Smartphone Photography

6 Great Smartphone Photography Tips to Nail your Holiday Snaps

January 2, 2020

Taking photos with your smartphone camera is fun, and has SO many advantages. You have your phone with you most of the time so can snap a quick shot whenever you’re inspired. And, with easy editing apps you can upload to social media in an instant. But how happy are you with the results? No […]

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Taking photos with your smartphone camera is fun, and has SO many advantages. You have your phone with you most of the time so can snap a quick shot whenever you’re inspired. And, with easy editing apps you can upload to social media in an instant.

But how happy are you with the results? No matter how good they look, filters aren’t always the answer… Wouldn’t it be great to take awesome shots and be thrilled with how they look? #nofilterrequired

Christmas is a popular time of year for photos, so I’ve put together 6 great smartphone photography tips to help ensure you nail this year’s holiday snaps! Let’s make sure you don’t miss that rare extended family photo, the moment the kids open their presents, not to mention all the little details such as the tree or perfectly set Christmas dinner table.

Smartphone cameras are definitely limited in their creativity compared to DSLRs, but follow the tips below and you’ll be closer to achieving DSLR quality images than you thought possible!

Tip 1 – Be aware of lens distortion

First up, be aware that cameras have a wide-angle lens, meaning it will include a lot of the scene in the image. If you stand too far away from your subject, it may get lost in its surroundings. And if you are too close, the edges may be distorted. So if you’re taking photos of friends or family, make sure you leave space around them on the edges – otherwise, the person on the end may not be happy with how wide they look!

Some cameras have a zoom option, and the more recent iPhones have portrait mode, so consider using those as it may improve your image.

Tip 2 – Make sure your camera lens is clean

Ever wondered why your photos look a bit ‘foggy’? Most likely you haven’t cleaned your lens. It’s something we don’t tend to do with our phones like we do with cameras, but a simple polish will make sure your lens is clean so you can get the clearest (or cleanest) shot possible. And you don’t need a fancy lens cloth – a quick wipe with your t-shirt or other soft fabric will do the trick.

Tip 3 – Find the best light

Good lighting is CRUCIAL for good smartphone photography, as phone cameras can’t handle poor light like DSLRs. But by following these guidelines you’ll get great results with your phone:

Whenever possible use natural light. And if indoors try to get close to a window. Basically, you want to avoid indoor lighting being your main or only light source – it’s rarely flattering.

If you’re shooting portraits outside, avoid putting people in direct sun. Instead, put them in open shade (out of the sun but facing the direction of the sun or open sky). This is the most flattering light for portraits.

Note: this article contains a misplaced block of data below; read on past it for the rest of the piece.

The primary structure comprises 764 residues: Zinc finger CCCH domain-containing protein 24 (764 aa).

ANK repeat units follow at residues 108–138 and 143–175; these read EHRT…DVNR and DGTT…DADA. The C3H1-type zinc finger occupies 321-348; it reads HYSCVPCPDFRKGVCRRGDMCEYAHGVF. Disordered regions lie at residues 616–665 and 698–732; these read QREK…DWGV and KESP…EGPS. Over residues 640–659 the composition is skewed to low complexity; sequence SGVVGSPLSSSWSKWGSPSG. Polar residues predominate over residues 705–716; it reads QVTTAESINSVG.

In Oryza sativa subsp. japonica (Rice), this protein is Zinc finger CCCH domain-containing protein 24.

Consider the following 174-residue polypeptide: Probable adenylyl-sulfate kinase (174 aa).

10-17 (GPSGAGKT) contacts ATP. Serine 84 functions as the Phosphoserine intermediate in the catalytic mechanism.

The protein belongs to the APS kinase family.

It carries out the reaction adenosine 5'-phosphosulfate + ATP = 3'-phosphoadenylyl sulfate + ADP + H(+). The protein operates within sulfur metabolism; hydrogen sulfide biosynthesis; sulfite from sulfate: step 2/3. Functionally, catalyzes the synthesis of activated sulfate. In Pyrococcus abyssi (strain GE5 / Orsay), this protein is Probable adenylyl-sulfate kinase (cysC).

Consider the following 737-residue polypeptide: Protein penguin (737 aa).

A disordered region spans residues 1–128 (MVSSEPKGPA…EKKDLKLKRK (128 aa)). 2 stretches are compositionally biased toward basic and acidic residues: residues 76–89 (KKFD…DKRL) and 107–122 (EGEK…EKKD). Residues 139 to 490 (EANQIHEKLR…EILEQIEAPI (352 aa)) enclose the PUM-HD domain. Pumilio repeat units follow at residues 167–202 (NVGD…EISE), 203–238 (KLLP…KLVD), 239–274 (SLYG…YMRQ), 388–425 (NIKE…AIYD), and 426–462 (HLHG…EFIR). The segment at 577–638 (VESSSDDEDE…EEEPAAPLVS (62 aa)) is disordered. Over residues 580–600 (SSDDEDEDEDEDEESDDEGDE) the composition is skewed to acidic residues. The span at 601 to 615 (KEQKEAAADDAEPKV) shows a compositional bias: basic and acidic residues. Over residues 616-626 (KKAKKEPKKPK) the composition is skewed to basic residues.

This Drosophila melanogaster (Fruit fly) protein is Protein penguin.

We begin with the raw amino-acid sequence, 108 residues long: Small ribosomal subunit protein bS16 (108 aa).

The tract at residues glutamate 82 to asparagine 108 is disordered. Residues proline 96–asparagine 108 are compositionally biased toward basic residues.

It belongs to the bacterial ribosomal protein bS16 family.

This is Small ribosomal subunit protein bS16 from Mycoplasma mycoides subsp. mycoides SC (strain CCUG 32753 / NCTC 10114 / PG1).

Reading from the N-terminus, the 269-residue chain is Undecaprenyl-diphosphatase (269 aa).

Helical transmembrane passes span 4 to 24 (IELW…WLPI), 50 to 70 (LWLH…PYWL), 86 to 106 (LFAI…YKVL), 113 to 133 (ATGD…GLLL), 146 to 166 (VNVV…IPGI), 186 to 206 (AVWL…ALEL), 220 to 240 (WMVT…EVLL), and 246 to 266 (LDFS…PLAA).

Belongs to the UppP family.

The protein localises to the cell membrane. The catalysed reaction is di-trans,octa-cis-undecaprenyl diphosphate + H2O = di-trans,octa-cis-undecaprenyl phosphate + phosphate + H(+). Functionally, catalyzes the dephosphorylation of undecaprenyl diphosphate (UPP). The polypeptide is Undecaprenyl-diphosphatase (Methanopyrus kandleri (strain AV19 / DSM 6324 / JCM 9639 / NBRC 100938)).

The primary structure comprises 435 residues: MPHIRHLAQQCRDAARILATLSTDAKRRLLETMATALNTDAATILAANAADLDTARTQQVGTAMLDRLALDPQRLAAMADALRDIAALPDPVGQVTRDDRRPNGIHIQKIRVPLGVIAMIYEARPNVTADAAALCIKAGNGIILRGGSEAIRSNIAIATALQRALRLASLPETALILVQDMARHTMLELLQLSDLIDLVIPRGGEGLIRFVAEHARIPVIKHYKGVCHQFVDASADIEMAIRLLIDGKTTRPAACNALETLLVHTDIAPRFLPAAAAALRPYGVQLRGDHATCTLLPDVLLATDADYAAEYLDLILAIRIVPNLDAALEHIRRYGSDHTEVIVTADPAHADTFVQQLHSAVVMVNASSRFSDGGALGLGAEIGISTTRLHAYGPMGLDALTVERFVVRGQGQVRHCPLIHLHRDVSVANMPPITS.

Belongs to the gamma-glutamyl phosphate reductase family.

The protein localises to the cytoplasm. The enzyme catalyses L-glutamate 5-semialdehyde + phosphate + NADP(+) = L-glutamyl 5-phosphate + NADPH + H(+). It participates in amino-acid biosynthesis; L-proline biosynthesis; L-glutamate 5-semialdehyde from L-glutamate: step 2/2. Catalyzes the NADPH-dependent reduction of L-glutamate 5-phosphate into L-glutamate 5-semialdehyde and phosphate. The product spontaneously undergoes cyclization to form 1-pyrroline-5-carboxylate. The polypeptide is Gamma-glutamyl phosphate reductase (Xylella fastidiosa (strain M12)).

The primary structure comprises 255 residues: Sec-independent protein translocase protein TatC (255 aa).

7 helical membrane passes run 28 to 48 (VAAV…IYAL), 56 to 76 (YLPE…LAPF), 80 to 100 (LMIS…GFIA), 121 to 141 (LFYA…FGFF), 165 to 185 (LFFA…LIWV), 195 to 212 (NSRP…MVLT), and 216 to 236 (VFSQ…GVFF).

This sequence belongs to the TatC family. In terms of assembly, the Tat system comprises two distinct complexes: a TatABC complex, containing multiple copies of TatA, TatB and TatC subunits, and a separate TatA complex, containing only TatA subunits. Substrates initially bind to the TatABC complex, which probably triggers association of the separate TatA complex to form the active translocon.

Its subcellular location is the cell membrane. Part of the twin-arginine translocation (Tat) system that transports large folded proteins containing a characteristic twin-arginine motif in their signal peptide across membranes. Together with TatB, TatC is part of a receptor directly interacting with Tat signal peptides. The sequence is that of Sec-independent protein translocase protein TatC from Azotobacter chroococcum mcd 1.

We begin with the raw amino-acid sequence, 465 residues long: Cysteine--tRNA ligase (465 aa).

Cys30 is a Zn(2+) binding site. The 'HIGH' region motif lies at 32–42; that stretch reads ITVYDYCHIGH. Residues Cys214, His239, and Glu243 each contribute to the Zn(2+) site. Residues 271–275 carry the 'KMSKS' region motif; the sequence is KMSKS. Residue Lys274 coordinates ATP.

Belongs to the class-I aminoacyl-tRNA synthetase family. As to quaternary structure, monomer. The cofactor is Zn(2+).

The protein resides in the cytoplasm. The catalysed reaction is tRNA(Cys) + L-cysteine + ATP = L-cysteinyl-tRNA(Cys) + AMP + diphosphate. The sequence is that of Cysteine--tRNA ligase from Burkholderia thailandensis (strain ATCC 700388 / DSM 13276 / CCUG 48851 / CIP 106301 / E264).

Tip 4 – Avoid using your camera flash whenever possible.

This tip goes hand in hand with the one above for good smartphone photography: Your camera flash is not very powerful and almost never flattering. If you need some extra light, keep the flash OFF and instead, try getting someone else to shine their phone light on the subject from beside your camera (a great trick for late-night party photos, or if you want to take a food photo in a dark restaurant!).

Tip 5 – Use your self- timer

Using your self-timer is great for selfies and group selfies as it will give you time to compose and pose yourself. It also stops motion blur from pressing the shutter, particularly if you’re shooting in low light.

And there is the added benefit that you don’t have to be holding your camera – by leaning your phone against something or using a smartphone tripod, you can stand at a distance from your camera for much better group photos, and no one has to miss out on being in the picture!

Tip 6 – Get your exposure right in the camera

One of the most common mistakes I see with smartphone photography is under- or overexposed images. And it’s one of the most important elements of a good photo that takes just a few extra seconds to get right.

Once you’ve got your image composed, tap your finger on the screen so a yellow box appears, and then use the slider alongside the box to either lighten or darken the image. If you’re unsure what a correct exposure looks like, for now just try to match what you see on your phone with what you see with your eyes in real life.

So there you go – six top tips to help you take better photos this Christmas season!

If you want to take a deeper dive into smartphone photography, sign up to my newsletter via the website so you’ll be the first to hear about my next SmartPhone Photography Workshop (and others) which I’ll be holding in 2020.

You can also connect with me online on FacebookInstagram, and LinkedIn. And check out my other blogs on the website

Happy snapping, and I hope you get some awesome Christmas snaps!

A professional brand photographer for over 10 years, Fi Mims is one of Australia’s best. Renowned for capturing essence, value and story in single shots – this is an artform that has her sought after by Speakers, Thought Leaders and Business People alike.

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